This site marks the location of the first Geodetic Survey station in Canada in 1905. The location of the first Geodetic survey station is marked with stacked stones. The view is spectacular and breathtaking. The city of Ottawa can be seen in the distance.
The following historical information was written and provided by HistoricPlaces.ca:
First Geodetic Survey Station was designated a national historic site of Canada in 1929 because: it was here that commenced the triangulation system of the Geodetic Survey of Canada, the basis of surveys for all purposes, topographical, engineering, and cadastral.
Geodesy is the scientific discipline that deals with the measurement and representation of the dimensions and shape of the Earth. When a network of geodetic points is established by “triangulation,” it is possible to define the geometric structure of the Earth by measuring triangular elements. These geodetic points are copper bolts, often located on mountaintops to ensure intervisibility over distances of up to several tens of kilometres.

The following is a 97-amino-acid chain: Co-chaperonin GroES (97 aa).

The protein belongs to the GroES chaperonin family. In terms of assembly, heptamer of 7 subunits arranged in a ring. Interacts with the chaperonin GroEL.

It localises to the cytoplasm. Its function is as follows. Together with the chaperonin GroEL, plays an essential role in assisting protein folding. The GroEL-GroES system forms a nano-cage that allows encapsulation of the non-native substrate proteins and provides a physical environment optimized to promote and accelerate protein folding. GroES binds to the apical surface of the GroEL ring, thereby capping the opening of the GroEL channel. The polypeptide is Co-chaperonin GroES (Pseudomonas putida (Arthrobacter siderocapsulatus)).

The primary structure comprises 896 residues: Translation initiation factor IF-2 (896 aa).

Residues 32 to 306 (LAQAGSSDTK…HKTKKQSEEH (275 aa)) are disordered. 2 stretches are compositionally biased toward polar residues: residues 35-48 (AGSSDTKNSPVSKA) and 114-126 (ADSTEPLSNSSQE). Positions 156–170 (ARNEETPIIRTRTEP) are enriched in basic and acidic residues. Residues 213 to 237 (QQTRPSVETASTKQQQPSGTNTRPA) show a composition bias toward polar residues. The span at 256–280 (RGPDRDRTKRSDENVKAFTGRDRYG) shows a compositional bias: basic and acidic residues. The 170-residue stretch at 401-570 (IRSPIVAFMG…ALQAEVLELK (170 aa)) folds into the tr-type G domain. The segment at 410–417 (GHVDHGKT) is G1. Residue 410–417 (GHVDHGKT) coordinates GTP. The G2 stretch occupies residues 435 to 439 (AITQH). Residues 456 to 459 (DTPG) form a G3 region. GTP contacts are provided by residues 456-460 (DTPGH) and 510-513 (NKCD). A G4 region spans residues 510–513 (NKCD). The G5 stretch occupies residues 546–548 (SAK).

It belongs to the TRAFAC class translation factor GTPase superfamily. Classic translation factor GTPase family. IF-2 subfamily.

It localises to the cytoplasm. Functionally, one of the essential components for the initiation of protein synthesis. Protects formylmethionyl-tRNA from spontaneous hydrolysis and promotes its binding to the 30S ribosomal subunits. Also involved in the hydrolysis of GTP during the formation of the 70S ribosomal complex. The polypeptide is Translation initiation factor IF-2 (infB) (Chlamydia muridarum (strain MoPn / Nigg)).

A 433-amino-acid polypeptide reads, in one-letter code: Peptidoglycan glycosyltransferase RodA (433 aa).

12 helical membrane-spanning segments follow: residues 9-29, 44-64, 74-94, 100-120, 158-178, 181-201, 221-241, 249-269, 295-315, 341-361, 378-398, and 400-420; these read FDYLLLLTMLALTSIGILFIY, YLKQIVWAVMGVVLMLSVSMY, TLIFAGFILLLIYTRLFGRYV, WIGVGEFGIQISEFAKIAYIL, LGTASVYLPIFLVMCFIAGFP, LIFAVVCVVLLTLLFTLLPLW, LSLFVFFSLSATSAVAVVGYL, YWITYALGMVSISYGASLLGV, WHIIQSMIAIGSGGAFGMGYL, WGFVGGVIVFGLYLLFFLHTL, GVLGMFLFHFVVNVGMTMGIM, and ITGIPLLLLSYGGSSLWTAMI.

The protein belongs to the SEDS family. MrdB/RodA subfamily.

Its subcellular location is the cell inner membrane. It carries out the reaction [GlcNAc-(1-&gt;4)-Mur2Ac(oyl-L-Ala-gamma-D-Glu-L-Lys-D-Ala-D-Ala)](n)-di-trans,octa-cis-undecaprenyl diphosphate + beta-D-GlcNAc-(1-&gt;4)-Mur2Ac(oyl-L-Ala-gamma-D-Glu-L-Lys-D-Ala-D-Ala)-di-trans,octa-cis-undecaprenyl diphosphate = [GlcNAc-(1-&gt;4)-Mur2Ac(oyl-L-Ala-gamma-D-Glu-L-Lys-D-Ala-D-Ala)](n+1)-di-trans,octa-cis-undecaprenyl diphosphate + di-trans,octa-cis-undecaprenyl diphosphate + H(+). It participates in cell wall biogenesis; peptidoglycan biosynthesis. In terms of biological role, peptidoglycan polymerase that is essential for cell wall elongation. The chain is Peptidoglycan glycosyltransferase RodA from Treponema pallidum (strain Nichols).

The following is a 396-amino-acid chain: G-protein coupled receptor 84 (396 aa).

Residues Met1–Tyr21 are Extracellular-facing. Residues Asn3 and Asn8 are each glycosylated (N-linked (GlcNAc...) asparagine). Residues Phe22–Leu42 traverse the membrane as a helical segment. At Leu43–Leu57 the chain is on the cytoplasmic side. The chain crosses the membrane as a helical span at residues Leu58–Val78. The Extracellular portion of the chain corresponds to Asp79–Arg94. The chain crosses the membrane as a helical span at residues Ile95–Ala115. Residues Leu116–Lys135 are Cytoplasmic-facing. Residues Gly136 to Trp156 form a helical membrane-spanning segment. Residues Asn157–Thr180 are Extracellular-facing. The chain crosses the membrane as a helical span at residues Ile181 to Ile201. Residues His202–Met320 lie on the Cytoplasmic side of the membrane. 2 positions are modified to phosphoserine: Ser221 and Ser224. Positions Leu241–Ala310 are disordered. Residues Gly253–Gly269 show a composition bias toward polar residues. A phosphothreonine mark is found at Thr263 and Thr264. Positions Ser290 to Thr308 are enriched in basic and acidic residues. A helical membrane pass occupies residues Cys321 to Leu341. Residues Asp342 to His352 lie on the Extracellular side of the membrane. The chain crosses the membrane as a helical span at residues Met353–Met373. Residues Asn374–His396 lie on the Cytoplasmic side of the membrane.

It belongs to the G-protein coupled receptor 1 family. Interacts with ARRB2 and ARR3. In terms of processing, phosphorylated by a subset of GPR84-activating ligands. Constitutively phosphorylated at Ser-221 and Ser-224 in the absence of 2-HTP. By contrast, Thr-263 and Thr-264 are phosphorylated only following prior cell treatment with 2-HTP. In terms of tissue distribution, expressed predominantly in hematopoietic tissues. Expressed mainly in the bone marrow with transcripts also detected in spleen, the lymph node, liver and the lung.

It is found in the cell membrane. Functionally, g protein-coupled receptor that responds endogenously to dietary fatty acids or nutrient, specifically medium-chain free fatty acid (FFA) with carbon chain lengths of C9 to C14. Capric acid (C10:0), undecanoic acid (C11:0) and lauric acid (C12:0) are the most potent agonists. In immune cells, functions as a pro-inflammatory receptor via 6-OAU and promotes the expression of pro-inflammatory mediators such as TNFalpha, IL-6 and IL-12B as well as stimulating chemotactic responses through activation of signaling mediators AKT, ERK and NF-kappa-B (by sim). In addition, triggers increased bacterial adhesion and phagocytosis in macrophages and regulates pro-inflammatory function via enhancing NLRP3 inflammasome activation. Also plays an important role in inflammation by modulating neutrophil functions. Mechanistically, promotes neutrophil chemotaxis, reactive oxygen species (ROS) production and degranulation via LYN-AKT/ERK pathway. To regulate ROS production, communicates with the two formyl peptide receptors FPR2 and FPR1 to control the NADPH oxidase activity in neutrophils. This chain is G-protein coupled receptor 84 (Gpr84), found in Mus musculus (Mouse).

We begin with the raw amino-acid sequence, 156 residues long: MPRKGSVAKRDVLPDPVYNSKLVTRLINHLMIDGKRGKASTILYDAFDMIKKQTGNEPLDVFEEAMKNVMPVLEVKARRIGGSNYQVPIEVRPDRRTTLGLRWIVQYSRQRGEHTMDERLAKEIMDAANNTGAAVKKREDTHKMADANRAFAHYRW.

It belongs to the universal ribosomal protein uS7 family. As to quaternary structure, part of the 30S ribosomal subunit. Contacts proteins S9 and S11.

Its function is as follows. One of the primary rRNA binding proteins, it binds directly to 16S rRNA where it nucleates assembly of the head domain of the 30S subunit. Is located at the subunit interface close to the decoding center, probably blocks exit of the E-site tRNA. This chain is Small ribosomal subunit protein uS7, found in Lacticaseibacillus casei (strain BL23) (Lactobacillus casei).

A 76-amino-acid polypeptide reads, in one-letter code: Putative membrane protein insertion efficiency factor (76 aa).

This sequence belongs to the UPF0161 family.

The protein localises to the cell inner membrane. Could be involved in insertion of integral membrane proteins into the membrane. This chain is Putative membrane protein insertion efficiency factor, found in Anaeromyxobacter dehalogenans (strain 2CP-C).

In 1888, the Association of Dominion Land Surveyors increased activities aimed at setting up a geodetic service in Canada. After years of research by Director William Frederick King and others, the first geodetic surveys were carried out in Canada, beginning in June 1905 at Kingsmere, in the National Capital Region. The first geodetic point (or geodetic station), named King MTN, was installed approximately 14 kilometres from Ottawa. The point was selected because it is the most visible from the federal observatory at the Central Experimental Farm. This geodetic point would not be long used because its visibility is unsatisfactory. A second point, called an “eccentric station” was selected in September 1909. This second point is located at an elevation 64 metres (211 feet) lower than the original station, and it became the point of reference.
Location ID #BR0070
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